acknowledged Thursday that it had reported that Morgan Stanley needed no new capital, citing a person familiar with the matter. Any capital requirement would result from Morgan Stanley's plans to pay $2.7 billion to take control of Citigroup's Smith Barney brokerage venture, one of the people said.

The Journal

said that regulators have told Bank of America it must take steps to address a roughly $34 billion capital shortfall, while Wells Fargo needs $13 billion to $15 billion.

The report also said GMAC needs $11.5 billion, Citigroup has a $5 billion gap, and both Regions Financial and

State Street

(STT) - Get Report

also need more capital.

The Journal

did add that out of the total of 19 banks, JPMorgan, Goldman, MetLife, American Express, Bank of New York Mellon, and

Capital One

(COF) - Get Report

were not in need of additional capital.

After days of leaks, differing reports and a rollercoaster ride for financials, 5 p.m. EDT really can't come soon enough. Following the release of the official results, several banks will hold conference calls to discuss the findings, which should be equally as interesting.

Will anyone be surprised once the results finally come out? Who knows. But Treasury Timothy Geithner said during an interview on PBS television's Charlie Rose that the results will be "reassuring" and that Americans "should be confident that these institutions are going to be viable institutions going forward."

Other Headlines

It's hard to focus on the other news, given the anticipation of the government's results and the fact that Eliot Spitzer is on

CNBC

right now, but I'll do my best.

For one, it's a busy day for retailers as they are reporting April same-store sales results ahead of the bell today.

Wal-Mart

(WMT) - Get Report

and

Target

(TGT) - Get Report

have yet to report monthly results, but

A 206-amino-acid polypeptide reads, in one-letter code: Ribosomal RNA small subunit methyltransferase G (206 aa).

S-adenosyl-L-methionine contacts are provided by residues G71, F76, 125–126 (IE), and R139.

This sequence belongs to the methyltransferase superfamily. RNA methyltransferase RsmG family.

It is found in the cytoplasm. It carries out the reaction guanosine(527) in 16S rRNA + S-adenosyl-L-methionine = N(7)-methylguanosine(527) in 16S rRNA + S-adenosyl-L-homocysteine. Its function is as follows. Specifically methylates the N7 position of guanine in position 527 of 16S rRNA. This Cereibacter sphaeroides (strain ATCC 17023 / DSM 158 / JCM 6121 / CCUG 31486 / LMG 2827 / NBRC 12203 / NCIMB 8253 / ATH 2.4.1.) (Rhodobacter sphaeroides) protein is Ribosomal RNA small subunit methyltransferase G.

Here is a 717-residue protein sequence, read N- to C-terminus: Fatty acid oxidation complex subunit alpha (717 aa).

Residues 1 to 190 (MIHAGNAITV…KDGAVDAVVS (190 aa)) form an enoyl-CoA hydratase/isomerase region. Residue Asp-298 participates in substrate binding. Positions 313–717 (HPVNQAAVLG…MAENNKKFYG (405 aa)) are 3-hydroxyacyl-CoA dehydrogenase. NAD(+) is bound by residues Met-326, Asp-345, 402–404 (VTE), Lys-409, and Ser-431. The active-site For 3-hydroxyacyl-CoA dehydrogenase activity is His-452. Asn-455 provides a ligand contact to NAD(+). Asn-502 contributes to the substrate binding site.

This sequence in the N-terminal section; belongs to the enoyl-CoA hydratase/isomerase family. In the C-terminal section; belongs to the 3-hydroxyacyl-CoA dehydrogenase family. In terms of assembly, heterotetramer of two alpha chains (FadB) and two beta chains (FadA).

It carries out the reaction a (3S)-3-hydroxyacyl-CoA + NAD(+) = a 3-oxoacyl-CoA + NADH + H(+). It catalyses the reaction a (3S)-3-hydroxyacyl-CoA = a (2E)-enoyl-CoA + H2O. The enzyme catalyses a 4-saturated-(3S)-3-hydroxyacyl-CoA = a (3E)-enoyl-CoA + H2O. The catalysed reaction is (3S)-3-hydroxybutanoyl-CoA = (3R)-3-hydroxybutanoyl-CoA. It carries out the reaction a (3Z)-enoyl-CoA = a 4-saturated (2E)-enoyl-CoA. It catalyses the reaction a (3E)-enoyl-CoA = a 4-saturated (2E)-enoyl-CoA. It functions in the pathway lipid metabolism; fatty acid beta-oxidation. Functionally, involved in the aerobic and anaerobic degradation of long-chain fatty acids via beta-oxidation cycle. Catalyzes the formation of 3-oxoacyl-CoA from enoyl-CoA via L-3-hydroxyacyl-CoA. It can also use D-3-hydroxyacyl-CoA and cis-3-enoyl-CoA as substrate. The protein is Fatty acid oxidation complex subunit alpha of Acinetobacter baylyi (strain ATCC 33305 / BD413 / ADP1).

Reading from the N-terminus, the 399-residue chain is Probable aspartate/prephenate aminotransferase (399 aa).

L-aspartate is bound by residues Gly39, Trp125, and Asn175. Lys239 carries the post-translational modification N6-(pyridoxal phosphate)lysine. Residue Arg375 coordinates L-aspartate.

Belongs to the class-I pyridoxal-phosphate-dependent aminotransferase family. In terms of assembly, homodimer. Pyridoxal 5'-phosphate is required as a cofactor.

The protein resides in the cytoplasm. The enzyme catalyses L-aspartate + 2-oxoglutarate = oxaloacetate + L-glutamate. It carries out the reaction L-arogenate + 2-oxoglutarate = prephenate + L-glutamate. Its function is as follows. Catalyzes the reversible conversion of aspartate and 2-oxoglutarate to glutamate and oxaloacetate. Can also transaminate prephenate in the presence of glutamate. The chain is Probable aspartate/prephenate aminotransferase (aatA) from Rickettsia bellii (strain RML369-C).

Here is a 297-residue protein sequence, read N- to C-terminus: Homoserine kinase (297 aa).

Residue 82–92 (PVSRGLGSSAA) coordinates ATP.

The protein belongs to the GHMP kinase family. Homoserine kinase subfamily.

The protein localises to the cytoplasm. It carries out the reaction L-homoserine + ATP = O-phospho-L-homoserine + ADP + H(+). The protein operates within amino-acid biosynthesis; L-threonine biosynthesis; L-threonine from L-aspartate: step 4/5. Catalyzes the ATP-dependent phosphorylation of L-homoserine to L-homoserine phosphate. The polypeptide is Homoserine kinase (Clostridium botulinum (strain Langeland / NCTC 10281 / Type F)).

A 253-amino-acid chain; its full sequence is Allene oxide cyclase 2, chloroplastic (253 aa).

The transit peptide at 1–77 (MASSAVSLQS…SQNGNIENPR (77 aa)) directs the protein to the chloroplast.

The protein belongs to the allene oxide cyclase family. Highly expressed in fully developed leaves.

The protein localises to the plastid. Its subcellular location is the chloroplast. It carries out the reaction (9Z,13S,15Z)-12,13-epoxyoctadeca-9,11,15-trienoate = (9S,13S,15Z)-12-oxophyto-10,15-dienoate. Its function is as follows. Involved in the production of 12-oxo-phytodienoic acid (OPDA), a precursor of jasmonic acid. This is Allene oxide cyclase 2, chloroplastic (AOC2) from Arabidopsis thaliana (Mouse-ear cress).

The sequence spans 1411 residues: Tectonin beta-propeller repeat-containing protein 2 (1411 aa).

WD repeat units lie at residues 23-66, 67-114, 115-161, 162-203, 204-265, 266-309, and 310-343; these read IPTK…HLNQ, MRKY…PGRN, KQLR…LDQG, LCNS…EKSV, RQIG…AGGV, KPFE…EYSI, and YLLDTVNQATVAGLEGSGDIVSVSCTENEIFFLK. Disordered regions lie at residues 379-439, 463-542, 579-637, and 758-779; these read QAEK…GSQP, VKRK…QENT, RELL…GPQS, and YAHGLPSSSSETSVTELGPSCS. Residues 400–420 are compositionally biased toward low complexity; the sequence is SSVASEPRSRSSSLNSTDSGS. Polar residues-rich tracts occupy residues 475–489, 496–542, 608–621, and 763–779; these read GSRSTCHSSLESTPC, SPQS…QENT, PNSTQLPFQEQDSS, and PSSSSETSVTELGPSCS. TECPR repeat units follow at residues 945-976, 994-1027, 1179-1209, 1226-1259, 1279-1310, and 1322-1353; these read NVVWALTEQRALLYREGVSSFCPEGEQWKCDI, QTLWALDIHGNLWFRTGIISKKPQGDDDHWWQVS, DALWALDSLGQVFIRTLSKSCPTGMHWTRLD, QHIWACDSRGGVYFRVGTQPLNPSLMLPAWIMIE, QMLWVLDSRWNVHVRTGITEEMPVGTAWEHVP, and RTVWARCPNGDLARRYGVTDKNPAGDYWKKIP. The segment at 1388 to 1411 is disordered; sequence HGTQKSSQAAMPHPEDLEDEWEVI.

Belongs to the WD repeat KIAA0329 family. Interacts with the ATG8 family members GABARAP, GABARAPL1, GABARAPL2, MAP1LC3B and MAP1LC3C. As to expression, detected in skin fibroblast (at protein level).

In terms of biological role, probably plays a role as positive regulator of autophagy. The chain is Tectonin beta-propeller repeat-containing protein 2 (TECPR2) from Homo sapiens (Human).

Costco

(COST) - Get Report

said

comparable sales were down 8%

.

The earnings calendar was also in focus, with

Dow

member

General Motors

(GM) - Get Report

reporting quarterly results ahead of the bell.

GM said it lost $6 billion in the first quarter

, while burning through $10.2 billion. The loss was $9.78 a share. Analysts surveyed by Thomson Reuters had estimated a loss of $11.05 a share. Revenue fell 47% to $22.4 billion, while analysts had estimated $20.2 billion

Meanwhile,

Sirius XM

(SIRI) - Get Report

fell short of analysts expectations with its first-quarter report, and the satellite radio giant said it lost subscribers from the fourth quarter. However,

Sirius XM raised its full-year view

and saw significant cost cuts, pushing shares 14% higher in the premarket session.

American International Group

(AIG) - Get Report

,

Wendy's

(WEN) - Get Report

and several other companies will also report quarterly results ahead of the opening bell.

The flow of economic releases picks up today after a quiet start to the week, with separate reports on first-quarter productivity and unit labor costs, weekly jobless claims, and consumer credit for March coming due.

Additionally,

Federal Reserve

Chairman Ben Bernanke will deliver a speech on banking supervision at the Chicago Fed at 9:30 a.m. EDT.